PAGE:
While there are expressions in People v. Huntington, 138 Cal. 261, [ 70 P. 284], giving countenance to defendant's contention, a careful examination of the case will show that it does not conflict with what has here been said. Not only is this so, but the case was remanded for a new trial. The court knew that the result of the verdict of manslaughter was to acquit the defendant of murder; and it could only remand the cause for a new trial for manslaughter. The new trial was for manslaughter, and the verdict was guilty of manslaughter. And so of Huntington v. Superior Court, 5 Cal.App. 288, [ 90 P. 141]. The question there was as to whether or not the defendant could again be tried for murder; and it was held that he could not. It was there said: "A man should not be tried for one crime and found guilty of another and different crime, unless the different crime is included in the charge for which he is being legally tried. Now in the charge of murder is included the lesser offense of manslaughter; and in a proper case, where the defendant is being tried for the crime of murder a jury may find the lesser offense of manslaughter."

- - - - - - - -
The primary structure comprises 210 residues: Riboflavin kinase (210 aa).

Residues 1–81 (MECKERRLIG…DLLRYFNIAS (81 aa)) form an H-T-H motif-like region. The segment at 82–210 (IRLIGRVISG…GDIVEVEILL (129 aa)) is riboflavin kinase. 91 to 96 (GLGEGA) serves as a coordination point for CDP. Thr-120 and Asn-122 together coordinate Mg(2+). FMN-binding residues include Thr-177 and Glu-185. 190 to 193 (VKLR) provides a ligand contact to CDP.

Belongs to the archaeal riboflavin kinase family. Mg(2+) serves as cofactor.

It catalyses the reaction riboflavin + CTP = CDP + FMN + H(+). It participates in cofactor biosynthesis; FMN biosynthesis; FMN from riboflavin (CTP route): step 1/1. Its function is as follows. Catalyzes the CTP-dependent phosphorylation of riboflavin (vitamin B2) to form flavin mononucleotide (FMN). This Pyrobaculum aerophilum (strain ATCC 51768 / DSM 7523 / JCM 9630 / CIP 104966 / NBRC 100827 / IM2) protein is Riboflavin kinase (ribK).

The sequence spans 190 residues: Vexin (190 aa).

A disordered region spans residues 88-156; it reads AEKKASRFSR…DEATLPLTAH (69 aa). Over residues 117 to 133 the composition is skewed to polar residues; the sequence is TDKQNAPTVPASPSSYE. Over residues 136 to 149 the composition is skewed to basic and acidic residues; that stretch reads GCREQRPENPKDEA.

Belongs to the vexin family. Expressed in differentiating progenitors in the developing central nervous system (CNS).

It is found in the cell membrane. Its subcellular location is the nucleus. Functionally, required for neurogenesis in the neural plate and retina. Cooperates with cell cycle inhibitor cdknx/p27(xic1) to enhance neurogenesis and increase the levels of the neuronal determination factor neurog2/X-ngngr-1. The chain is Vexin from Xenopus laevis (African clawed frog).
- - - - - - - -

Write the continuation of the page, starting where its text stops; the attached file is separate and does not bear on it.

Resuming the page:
It being conceded that the people had the right to put the defendant on trial for manslaughter, it must follow that evidence as to the death, the time and place thereof, and the circumstances, and defendant's acts in connection therewith, was admissible. If this were not so, we would have the strange case of the people having the right to try the defendant for manslaughter, but being deprived of the right to prove such crime. Such is not the law.

The defendant claimed that the operation which was performed by him upon the deceased was the lawful operation of curettement, performed by instrumental treatment of the inner womb for the removal of a condition therein of endometritis; that he was not in any way attempting to produce an abortion. He called one Dr. Depuy as a witness, and proposed to prove by such witness that he borrowed a curette, dilator and irrigator with which to perform the operation; and that he, the defendant, made the contemporaneous statement to Dr. Depuy that he wanted such instruments for the purpose of performing such operation upon deceased. After objections had been made to this line of questions as to such declarations, the record shows the following to have occurred while the attorney for the defendant was explaining what he desired to prove: